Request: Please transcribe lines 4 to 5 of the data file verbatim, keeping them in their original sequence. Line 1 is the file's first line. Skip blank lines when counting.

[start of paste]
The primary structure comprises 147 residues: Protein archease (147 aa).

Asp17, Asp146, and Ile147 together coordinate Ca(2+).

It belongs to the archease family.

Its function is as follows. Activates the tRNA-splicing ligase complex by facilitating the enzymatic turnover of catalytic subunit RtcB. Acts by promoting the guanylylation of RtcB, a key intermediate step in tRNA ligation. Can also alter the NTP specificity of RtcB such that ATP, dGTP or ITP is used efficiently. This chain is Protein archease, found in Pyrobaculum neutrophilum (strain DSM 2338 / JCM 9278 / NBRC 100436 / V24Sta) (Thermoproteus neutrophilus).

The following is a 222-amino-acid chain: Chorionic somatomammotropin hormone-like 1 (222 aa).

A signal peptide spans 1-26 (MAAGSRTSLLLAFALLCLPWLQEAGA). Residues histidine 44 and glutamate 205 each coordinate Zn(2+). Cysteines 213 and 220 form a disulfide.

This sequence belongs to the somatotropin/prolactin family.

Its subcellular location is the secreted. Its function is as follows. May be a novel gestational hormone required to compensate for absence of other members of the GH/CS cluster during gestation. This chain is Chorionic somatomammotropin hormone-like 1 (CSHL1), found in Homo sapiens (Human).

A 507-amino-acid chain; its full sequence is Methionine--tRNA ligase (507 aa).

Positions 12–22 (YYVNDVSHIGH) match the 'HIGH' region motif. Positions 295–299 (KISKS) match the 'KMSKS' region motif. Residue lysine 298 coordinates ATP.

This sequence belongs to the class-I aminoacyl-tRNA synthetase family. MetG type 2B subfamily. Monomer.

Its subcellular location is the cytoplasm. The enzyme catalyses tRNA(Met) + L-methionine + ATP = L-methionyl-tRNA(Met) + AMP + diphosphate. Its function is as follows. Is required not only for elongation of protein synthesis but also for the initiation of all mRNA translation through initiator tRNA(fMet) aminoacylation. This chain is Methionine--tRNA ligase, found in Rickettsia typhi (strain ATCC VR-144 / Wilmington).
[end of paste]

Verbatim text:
Its function is as follows. Activates the tRNA-splicing ligase complex by facilitating the enzymatic turnover of catalytic subunit RtcB. Acts by promoting the guanylylation of RtcB, a key intermediate step in tRNA ligation. Can also alter the NTP specificity of RtcB such that ATP, dGTP or ITP is used efficiently. This chain is Protein archease, found in Pyrobaculum neutrophilum (strain DSM 2338 / JCM 9278 / NBRC 100436 / V24Sta) (Thermoproteus neutrophilus).

The following is a 222-amino-acid chain: Chorionic somatomammotropin hormone-like 1 (222 aa).